This year, two queen contestants and three princess contestants will compete the 2019 Jacktown Fair Pageant, scheduled for July 14 at 7 p.m.
Those numbers are the exact same as last year’s participation, where Amber Finch, 17, of Wind Ridge and Brooklyn Burns, 11, of Graysville secured the crowns for queen and princess, respectively.
The 2019 queen contestants are Emily Cooke, 16, daughter of Katie Cooke of Sycamore and Rory Black, 17, daughter of Robert and Betty Jo Black of Wind Ridge.
The 2019 princess contestants are: Patience Webster, 9, daughter of Jason and Candace Webster of Graysville; Madison Burns, 10, daughter of Andrew and Alissa Burns of Wind Ridge; and Annabell Geracia, 10, daughter of Timothy and Darla Geracia of New Freeport.
The 2019 Jacktown Fair Princess will be named on July 14 and ride in the parade on July 16. The queen will be named after the parade, in which each queen contestant participates.
Pageant coordinator Marissa Rode said participation in the queen pageant is on a downward trend, while the princess pageant numbers ebb and flow from year to year.
“I think a lot of times they just think it’s too much work,” Rode said. “High school girls have a lot going on anyways. It’s another thing to add to the plate.”
One of the ways the pageant committee hopes to entice more contestants in the years to come is through a new online application, which replaces the handwritten one.
“I figured 16- and 17-year-old girls would rather fill it out on their phone,” Rode said. “I remember the hassle of whenever I did it, it’s a lot.”
According to Rode, his year’s pageant rules and components are the same they’ve always been: Contestants must be a West Greene student or live in the school district.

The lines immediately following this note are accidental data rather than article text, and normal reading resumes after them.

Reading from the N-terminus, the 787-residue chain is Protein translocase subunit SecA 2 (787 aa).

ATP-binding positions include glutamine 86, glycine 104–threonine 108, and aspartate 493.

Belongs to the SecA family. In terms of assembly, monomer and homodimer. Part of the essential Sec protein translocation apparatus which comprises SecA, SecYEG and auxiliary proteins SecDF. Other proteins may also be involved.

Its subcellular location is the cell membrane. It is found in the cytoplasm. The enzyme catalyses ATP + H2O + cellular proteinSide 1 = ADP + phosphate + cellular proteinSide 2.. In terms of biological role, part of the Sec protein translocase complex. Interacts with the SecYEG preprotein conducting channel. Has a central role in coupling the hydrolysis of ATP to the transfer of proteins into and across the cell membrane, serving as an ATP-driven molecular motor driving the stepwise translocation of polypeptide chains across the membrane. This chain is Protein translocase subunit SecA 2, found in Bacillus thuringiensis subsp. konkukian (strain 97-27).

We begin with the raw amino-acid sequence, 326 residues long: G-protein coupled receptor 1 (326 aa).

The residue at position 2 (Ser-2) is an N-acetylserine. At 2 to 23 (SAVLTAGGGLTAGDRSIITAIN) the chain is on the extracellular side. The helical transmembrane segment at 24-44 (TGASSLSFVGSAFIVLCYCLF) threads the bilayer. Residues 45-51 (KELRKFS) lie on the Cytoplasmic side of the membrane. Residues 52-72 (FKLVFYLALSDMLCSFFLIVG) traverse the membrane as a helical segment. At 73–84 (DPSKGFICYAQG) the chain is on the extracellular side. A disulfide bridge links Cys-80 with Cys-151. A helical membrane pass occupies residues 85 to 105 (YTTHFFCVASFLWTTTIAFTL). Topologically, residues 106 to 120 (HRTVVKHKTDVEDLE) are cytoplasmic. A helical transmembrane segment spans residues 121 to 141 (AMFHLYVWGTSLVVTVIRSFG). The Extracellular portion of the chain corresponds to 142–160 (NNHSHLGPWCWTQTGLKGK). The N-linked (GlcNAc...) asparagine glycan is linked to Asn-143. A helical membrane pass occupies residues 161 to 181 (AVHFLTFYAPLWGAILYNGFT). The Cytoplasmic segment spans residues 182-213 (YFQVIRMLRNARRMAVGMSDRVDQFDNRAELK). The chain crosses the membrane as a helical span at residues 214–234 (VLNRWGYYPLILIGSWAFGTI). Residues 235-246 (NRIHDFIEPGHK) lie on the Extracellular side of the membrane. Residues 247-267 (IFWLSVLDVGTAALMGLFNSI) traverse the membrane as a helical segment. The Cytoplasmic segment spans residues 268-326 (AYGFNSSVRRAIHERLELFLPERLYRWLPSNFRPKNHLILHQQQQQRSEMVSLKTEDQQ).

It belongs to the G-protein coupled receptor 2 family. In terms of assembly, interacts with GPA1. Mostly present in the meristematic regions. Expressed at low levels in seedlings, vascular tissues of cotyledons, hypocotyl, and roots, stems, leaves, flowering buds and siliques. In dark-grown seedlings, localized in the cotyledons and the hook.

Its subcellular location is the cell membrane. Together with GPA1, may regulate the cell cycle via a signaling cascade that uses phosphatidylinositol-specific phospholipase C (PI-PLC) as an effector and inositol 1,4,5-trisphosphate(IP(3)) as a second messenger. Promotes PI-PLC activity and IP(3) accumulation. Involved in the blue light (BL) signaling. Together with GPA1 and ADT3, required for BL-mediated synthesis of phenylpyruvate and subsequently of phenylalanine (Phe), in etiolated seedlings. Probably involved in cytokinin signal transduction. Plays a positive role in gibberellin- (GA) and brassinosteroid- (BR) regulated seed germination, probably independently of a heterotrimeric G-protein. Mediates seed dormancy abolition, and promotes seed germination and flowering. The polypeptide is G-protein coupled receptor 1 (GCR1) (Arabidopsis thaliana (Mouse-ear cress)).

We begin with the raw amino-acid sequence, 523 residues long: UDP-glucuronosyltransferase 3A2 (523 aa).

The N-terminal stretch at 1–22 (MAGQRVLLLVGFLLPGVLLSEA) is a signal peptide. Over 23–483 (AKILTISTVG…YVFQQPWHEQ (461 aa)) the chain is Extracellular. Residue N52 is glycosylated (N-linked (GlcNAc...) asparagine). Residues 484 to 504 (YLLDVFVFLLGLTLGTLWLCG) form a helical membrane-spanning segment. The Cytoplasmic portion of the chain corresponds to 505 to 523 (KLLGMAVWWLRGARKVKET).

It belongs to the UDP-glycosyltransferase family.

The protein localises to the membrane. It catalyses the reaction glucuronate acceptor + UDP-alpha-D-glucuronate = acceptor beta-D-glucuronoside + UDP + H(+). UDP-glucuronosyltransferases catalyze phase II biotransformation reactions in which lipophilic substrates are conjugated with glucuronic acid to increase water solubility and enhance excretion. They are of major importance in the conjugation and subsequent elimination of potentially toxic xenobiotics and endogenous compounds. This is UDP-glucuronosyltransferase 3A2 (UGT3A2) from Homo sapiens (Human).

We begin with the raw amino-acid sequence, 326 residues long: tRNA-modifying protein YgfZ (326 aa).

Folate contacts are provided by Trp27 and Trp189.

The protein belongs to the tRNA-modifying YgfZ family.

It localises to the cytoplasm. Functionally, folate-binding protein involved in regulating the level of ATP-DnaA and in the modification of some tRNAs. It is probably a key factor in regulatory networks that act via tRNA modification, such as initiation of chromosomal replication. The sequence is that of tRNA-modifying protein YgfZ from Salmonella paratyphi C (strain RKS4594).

The queen pageant consists of an introduction portion, 7-minute interview with the judges, 3-5 minute speech on why people should attend the fair and evening gown portion. Queen contestants must also write a 300-500 essay on what the fair means to the community. The 2018 queen will crown this year’s winner.
The princesses pageant consists of a 5-minute interview with judges then 10-15 second intros in sundresses. Princess contestants must make a poster advertising an event at the fair. The 2018 princess will crown this year’s winner.
“Girls don’t realize how beneficial it is to have a year as queen,” Rode said.
Fair queens gain public speaking and role model skills, as well as increased community involvement. Rode, who was the 2015 Jacktown Fair Queen, also noted the tightknit community of past and present queens.
“I found it really beneficial because you also get to represent something bigger than yourself,” Rode said.
The application is available on the Jacktown Fair Facebook page. For any questions or additional information, contact Marissa Rode at 724-833-1022.